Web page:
EGU General Assembly 2023
© Author(s) 2023. This work is distributed under
the Creative Commons Attribution 4.0 License.

Developing generic reservoir operating rules for inclusion in the national-scale hydrological modelling of Great Britain 

Saskia Salwey1, Gemma Coxon1,2, Francesca Pianosi2,3, Rosanna Lane4, Michael Bliss Singer5,6,7, and Chris Hutton8
Saskia Salwey et al.
  • 1School of Geographical Sciences, University of Bristol, Bristol, United Kingdom (
  • 2Cabot Institute, University of Bristol, Bristol, United Kingdom
  • 3Department of Civil Engineering, University of Bristol, Bristol United Kingdom
  • 4UK Centre for Ecology & Hydrology, Wallingford, United Kingdom
  • 5School of Earth and Environmental Sciences, Cardiff University, Cardiff, United Kingdom
  • 6Earth Research Institute, University of California Santa Barbara, Santa Barbara, USA
  • 7Water Research Institute, Cardiff University, Cardiff, United Kingdom
  • 8Wessex Water Services Ltd, Bath, United Kingdom

To meet growing water demand and to satisfy an increasing population, reservoirs are continually being integrated into river systems across the world. The presence of a reservoir can dictate the downstream flow regime, such that in many locations, understanding reservoir operations can be crucial to understanding the hydrological functioning of an impacted catchment. Consequently, over the last two decades, correctly representing reservoirs, and their operations, in hydrological modelling frameworks has become a key area of research for simulating water availability. Although substantial progress has been made in modelling reservoir operations (which control how water volumes are distributed across space and time), there is still no consensus on the best way to define, calibrate and evaluate operating rules within hydrological models. In most locations, data describing reservoir operating rules are not available, and timeseries of reservoir inflow, outflow and storage are often unpublished. Consequently, modelers must simplify and generalize sets of release rules from very little information, particularly where they are to be applied across large scales (e.g. across hundreds of reservoirs). Generic reservoir operating rules have typically been tested and developed using the Global Reservoir and Dam (GranD) database and thus are biased towards large irrigation reservoirs (which make up the majority of the dataset). Whilst operating rules have also been tested across many hydropower and multipurpose reservoirs, a gap remains for the definition of generic reservoir operating rules designed for smaller water supply reservoirs that can be applied nationally in countries such as Great Britain (GB).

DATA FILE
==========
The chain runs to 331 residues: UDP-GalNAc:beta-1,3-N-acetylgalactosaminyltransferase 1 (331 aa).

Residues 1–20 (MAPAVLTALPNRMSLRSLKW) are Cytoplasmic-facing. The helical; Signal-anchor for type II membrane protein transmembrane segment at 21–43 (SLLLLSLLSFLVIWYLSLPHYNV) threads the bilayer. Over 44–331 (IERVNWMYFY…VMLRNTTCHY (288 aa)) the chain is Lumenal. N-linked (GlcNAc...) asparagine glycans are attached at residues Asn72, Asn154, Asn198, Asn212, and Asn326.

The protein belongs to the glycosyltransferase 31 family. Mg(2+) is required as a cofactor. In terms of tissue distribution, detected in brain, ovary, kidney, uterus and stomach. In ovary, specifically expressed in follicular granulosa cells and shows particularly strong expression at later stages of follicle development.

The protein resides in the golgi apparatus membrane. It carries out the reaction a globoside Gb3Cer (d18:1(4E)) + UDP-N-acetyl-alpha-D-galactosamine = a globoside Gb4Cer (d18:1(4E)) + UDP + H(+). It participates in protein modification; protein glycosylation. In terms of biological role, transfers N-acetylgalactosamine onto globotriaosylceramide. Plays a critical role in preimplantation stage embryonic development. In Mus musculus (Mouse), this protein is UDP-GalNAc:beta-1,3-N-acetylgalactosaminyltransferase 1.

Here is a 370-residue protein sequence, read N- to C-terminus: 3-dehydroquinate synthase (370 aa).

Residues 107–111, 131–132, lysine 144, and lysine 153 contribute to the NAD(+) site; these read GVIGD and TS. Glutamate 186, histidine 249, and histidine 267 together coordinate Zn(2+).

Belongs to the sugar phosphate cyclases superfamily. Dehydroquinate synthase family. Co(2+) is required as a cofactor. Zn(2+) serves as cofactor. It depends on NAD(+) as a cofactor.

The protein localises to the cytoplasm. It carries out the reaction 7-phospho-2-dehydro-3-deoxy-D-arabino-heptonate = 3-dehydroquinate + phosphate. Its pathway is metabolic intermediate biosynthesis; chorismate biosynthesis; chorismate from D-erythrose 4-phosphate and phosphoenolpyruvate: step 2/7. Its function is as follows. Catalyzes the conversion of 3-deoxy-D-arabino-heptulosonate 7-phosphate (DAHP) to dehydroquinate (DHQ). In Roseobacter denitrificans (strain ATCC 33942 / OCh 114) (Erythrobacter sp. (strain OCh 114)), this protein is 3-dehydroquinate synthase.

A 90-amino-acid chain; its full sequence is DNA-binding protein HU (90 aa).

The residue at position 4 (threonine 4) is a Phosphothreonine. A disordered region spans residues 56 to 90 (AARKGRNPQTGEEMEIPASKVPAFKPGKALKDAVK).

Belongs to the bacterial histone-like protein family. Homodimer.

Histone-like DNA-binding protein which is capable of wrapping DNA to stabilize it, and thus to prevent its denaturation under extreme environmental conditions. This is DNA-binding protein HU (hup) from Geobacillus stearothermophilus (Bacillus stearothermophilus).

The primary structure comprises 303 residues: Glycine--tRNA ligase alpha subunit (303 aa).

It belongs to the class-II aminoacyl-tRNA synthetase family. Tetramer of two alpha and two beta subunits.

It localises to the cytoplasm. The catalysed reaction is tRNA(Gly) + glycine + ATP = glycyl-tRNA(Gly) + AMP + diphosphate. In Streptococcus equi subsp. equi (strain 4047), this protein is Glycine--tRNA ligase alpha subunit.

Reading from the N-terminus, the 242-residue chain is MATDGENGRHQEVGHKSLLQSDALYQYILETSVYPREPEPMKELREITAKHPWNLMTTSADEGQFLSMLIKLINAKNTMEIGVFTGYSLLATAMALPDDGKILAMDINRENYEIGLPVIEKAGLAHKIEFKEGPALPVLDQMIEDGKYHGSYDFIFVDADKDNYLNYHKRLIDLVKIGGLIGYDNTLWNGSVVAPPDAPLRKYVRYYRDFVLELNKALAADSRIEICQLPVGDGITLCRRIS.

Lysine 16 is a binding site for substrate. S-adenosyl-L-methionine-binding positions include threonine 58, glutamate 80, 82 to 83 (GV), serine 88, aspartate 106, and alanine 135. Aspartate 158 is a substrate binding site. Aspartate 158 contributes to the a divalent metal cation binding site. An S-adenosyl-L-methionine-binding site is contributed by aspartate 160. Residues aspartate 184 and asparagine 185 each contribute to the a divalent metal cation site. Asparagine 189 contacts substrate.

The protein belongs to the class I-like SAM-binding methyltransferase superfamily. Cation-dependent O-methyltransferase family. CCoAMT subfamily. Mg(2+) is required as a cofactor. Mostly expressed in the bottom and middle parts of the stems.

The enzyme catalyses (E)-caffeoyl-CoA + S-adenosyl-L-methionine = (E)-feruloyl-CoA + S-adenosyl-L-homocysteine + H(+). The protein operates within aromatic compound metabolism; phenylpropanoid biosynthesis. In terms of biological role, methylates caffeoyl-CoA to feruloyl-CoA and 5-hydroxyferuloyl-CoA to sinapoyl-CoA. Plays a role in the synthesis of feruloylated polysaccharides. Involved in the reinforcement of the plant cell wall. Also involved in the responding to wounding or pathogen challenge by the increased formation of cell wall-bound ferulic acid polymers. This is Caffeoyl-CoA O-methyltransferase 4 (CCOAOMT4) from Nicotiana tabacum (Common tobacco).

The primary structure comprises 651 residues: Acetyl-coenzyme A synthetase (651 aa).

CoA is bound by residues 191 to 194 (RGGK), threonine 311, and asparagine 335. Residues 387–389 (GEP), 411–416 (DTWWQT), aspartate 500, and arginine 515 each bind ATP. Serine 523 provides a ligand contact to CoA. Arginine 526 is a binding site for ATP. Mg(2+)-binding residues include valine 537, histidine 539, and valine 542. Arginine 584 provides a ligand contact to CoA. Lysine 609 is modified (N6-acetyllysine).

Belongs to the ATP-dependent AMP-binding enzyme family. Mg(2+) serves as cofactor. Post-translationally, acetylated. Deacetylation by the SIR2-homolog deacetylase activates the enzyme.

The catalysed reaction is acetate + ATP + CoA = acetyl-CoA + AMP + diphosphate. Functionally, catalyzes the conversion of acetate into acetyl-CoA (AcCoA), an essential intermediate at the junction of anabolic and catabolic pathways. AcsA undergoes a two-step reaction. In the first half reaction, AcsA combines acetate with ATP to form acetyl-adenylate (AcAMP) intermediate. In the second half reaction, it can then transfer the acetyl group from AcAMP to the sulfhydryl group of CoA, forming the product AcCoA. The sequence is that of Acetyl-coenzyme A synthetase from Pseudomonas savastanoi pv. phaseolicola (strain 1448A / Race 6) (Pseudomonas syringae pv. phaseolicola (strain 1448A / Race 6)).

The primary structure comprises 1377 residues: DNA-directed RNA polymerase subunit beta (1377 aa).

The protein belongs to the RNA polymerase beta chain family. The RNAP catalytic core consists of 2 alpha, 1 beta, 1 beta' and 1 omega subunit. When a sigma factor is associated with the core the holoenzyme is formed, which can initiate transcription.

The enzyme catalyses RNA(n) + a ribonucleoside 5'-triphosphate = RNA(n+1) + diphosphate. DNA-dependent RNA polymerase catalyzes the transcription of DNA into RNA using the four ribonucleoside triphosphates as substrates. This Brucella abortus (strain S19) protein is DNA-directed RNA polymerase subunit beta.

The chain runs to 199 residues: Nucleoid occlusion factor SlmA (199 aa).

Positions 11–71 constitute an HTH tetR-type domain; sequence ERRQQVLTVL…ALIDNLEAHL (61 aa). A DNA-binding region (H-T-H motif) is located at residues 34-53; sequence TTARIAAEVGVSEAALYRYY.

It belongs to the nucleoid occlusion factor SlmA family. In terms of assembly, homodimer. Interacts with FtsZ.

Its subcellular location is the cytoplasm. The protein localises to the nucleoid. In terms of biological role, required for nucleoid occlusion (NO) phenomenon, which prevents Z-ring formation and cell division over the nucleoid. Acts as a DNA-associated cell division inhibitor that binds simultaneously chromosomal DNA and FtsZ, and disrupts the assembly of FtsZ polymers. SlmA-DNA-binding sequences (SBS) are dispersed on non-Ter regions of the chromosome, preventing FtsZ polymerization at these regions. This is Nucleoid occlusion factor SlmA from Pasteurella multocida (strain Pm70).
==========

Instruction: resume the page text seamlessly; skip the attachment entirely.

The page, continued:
In this study, we integrate a new generic reservoir simulation component into a national-scale hydrological model of Great Britain and compare simulation results from two modelling scenarios (with and without the new reservoir component). The first scenario, where reservoirs are omitted, is used as a benchmark representative of current modelling practices in GB (where none of the national-scale hydrological models include reservoirs), whilst the second uses a set of generic operating rules focused on simulating small, water resource reservoirs. In both scenarios, we use Multiscale Parameter Regionalisation (MPR) for model calibration. To assess the suitability of our operating rules for simulating future conditions and evaluating water availability during hydrological extremes, we test the consistency of model performance across the onset, duration and recovery from droughts. This study will demonstrate the importance of including reservoir representation in hydrological models of Great Britain, and will introduce a set of operating rules suitable for smaller reservoirs with a focus on water supply.

How to cite: Salwey, S., Coxon, G., Pianosi, F., Lane, R., Bliss Singer, M., and Hutton, C.: Developing generic reservoir operating rules for inclusion in the national-scale hydrological modelling of Great Britain , EGU General Assembly 2023, Vienna, Austria, 24–28 Apr 2023, EGU23-5579,, 2023.

Supplementary materials

Supplementary material file